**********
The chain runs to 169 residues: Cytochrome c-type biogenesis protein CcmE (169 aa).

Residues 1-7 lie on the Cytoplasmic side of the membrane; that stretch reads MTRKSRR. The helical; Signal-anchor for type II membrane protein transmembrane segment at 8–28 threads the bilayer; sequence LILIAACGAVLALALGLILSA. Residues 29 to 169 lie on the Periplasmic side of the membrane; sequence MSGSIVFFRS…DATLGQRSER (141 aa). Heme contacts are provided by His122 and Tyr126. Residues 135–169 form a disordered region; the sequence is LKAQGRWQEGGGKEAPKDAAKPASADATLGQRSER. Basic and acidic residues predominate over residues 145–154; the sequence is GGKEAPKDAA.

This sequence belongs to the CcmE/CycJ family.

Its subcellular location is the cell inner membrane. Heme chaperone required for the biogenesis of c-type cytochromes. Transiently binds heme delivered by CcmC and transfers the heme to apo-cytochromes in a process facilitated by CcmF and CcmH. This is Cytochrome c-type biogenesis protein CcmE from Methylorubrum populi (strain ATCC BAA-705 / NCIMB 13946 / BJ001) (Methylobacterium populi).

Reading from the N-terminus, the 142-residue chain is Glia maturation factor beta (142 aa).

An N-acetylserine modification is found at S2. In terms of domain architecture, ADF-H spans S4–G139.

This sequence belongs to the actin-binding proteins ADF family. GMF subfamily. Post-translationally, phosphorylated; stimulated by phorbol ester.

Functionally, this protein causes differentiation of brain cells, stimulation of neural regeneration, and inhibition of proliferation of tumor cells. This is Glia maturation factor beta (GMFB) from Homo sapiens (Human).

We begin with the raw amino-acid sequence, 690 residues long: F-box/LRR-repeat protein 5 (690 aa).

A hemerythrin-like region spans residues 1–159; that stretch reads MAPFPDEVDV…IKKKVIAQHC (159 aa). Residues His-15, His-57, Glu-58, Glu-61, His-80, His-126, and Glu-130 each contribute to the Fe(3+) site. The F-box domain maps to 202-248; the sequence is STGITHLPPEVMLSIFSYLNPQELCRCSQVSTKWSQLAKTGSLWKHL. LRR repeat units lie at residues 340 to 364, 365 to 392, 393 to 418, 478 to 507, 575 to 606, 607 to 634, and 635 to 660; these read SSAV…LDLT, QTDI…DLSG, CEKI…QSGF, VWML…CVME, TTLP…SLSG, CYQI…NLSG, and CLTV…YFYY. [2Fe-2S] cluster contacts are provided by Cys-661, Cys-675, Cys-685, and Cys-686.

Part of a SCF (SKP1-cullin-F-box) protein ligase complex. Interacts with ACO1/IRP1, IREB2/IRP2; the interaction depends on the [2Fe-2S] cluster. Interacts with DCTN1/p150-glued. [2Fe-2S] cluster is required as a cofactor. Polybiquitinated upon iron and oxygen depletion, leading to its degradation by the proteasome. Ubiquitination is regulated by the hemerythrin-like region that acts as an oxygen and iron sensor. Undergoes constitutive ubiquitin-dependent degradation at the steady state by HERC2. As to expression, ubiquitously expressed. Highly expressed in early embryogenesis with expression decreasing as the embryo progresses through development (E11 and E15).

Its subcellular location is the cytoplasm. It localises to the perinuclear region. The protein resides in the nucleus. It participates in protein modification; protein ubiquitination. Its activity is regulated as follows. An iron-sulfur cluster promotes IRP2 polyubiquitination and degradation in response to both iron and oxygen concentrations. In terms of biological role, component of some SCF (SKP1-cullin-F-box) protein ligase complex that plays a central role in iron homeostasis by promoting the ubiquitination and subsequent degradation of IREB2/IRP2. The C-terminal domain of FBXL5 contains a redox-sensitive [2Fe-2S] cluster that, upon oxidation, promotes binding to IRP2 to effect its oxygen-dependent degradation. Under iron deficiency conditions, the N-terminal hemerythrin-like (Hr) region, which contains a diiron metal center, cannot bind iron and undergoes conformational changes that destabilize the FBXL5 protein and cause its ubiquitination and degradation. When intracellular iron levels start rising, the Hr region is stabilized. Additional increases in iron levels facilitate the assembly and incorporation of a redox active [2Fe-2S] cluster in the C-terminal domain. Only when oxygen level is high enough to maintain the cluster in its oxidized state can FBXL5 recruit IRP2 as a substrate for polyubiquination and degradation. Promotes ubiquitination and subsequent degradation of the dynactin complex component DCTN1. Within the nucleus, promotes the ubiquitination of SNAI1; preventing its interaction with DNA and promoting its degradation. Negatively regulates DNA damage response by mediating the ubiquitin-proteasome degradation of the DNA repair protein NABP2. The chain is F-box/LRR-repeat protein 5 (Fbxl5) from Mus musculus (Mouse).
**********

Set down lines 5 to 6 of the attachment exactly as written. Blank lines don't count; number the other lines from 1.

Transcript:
Reading from the N-terminus, the 142-residue chain is Glia maturation factor beta (142 aa).

An N-acetylserine modification is found at S2. In terms of domain architecture, ADF-H spans S4–G139.